Baritone Christopher Gabbitas, senior member of the King’s Singers, says that they are each deeply immersed in the art of listening: “It’s a good lesson for everyone to learn, for how much better would the world be if we all listened more?” To be successful in any chamber ensemble, he continues, egos must be left offstage. “We sing for each other; we think vertically within a score, and we learn to work together in a more positive way in order to achieve a group sound that is far greater than anything we would ever produce as six individual soloists. That is our raison d’etre and is one of the most satisfying experiences it’s possible to have.”
Originally, “a cappella” denoted sacred music performed in a chapel by unaccompanied voices. As centuries passed, delineations between sacred and secular became less distinct. The King’s Singers, formed in the 1960s as the Choral Scholars of King’s College, Cambridge, have since evolved into an internationally popular a cappella unit without boundaries.
When they bring their Christmas Songbook show to Hill Auditorium on December 10, the Singers will demonstrate their mastery of everything from medieval motets to mainstream pop.
The motet will be a carol scored in the sixteenth century by Orlande de Lassus. They’ll also sing “There Is No Rose of Such Virtue,” an early exercise in Christian mysticism in which the womb is described as sacred space where heaven and earth are conjoined. That text has been set or performed by a range of musicians nearly as diverse as the King’s Singers’ repertoire–from Benjamin Britten to Chanticleer and Sting.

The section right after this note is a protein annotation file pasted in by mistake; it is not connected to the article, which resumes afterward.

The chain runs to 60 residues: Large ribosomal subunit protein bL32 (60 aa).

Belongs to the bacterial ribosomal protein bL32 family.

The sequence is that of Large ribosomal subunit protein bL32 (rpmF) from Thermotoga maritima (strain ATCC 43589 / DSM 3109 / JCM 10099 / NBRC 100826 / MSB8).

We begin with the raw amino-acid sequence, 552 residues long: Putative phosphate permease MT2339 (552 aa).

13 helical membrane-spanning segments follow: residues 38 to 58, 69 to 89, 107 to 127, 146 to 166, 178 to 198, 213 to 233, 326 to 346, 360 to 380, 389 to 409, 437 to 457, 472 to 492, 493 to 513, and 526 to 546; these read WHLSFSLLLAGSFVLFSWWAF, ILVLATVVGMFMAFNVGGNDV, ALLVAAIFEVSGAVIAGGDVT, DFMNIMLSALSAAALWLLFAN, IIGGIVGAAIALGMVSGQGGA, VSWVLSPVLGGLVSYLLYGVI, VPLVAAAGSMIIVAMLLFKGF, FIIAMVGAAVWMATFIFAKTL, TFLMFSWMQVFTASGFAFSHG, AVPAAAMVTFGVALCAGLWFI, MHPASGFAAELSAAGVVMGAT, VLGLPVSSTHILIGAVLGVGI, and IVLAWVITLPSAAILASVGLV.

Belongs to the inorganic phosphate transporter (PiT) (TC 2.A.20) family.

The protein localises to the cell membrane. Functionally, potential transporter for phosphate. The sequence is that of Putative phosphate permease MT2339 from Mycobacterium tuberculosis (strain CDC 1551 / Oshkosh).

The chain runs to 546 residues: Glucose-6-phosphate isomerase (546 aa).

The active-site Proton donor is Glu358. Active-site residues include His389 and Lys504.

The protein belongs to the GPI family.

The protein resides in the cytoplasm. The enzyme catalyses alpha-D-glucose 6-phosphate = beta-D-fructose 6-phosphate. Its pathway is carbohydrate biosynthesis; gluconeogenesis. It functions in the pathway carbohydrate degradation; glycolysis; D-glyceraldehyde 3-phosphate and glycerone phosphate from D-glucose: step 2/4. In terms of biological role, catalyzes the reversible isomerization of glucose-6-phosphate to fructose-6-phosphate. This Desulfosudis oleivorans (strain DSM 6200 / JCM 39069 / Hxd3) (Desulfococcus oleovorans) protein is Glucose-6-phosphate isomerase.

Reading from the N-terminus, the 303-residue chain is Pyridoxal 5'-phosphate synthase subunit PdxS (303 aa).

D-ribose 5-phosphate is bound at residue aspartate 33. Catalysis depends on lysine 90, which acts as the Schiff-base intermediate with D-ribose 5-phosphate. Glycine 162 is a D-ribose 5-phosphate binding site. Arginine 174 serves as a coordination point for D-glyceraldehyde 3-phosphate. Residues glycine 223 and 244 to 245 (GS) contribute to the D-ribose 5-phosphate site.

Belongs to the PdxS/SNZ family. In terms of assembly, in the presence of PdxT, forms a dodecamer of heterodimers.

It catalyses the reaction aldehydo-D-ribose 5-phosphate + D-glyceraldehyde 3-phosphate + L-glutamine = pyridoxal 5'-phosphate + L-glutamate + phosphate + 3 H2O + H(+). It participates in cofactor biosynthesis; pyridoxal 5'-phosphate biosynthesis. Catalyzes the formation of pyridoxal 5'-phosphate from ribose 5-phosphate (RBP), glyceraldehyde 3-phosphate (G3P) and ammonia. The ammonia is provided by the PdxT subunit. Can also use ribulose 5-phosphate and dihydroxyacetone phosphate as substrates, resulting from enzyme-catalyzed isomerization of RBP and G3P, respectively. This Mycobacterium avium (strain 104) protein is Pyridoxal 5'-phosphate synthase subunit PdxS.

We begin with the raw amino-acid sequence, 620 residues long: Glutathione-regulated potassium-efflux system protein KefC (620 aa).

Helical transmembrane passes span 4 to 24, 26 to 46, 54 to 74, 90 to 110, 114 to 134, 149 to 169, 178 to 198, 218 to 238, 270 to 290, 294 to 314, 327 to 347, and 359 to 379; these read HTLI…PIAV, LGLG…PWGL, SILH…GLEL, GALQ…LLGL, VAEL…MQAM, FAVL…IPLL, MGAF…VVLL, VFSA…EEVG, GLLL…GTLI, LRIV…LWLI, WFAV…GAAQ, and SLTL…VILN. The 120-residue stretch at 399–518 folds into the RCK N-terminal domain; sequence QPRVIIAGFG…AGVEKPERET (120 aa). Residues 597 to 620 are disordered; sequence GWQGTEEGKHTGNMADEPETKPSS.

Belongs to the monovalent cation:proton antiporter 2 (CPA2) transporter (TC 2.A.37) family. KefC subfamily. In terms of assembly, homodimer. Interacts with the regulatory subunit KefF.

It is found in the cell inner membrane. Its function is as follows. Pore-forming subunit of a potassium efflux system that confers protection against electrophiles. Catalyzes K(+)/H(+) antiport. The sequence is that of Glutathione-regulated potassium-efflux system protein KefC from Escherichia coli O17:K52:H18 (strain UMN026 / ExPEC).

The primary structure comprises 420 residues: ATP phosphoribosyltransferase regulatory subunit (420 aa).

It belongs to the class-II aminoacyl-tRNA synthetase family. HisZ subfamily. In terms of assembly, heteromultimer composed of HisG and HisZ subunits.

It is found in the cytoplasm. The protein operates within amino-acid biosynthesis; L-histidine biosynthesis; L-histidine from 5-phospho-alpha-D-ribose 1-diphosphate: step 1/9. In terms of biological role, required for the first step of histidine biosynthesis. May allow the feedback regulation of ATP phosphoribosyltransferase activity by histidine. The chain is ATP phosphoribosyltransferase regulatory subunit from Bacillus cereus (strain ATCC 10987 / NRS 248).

Also on the early, traditional part of the program are Tchaikovsky’s “Crown of Roses,” Gustav Holst’s setting of Christina Rossetti’s “In the Bleak Midwinter,” and “Shchedryk,” known in English as “Carol of the Bells.” This instantly recognizable melody was written in 1904 by Mykola Leontovych, a Ukrainian composer, educator, and chorus master later assassinated by the Soviets. And they will sing contemporary Estonian composer Arvo Paert’s “Mother of God and Virgin” (“Bogoroditsye Dveyo”)–in Church Slavonic. Interspersed among the melodies will be readings from Rossetti, Sir John Betjeman, and the WWI “Diary of an Unknown Soldier.”
After intermission, the King’s Singers will shift gears with conventional Christmas tunes that everyone knows backwards and forwards, like “Winter Wonderland,” Leroy Anderson’s “Sleigh Ride,” and Irving Berlin’s “White Christmas.” A reading of Ogden Nash’s cleverly rhymed cautionary poem “The Boy Who Laughed at Santa Claus” will lead into “The Little Boy That Santa Claus Forgot,” a song popularized during WWII by English vocalist Vera Lynn; her recording was later used in the opening sequence of Pink Floyd’s movie The Wall.
While some listeners prefer the King’s Singers’ soaring spiritual harmonies and highly refined handling of medieval, Renaissance, classical, and modern chamber repertoire, the group’s dynamic versatility is admirable and at times dazzling. Closing their concert with sugar-coated holiday pop is sure to provide their audience with what it wants–and perhaps needs.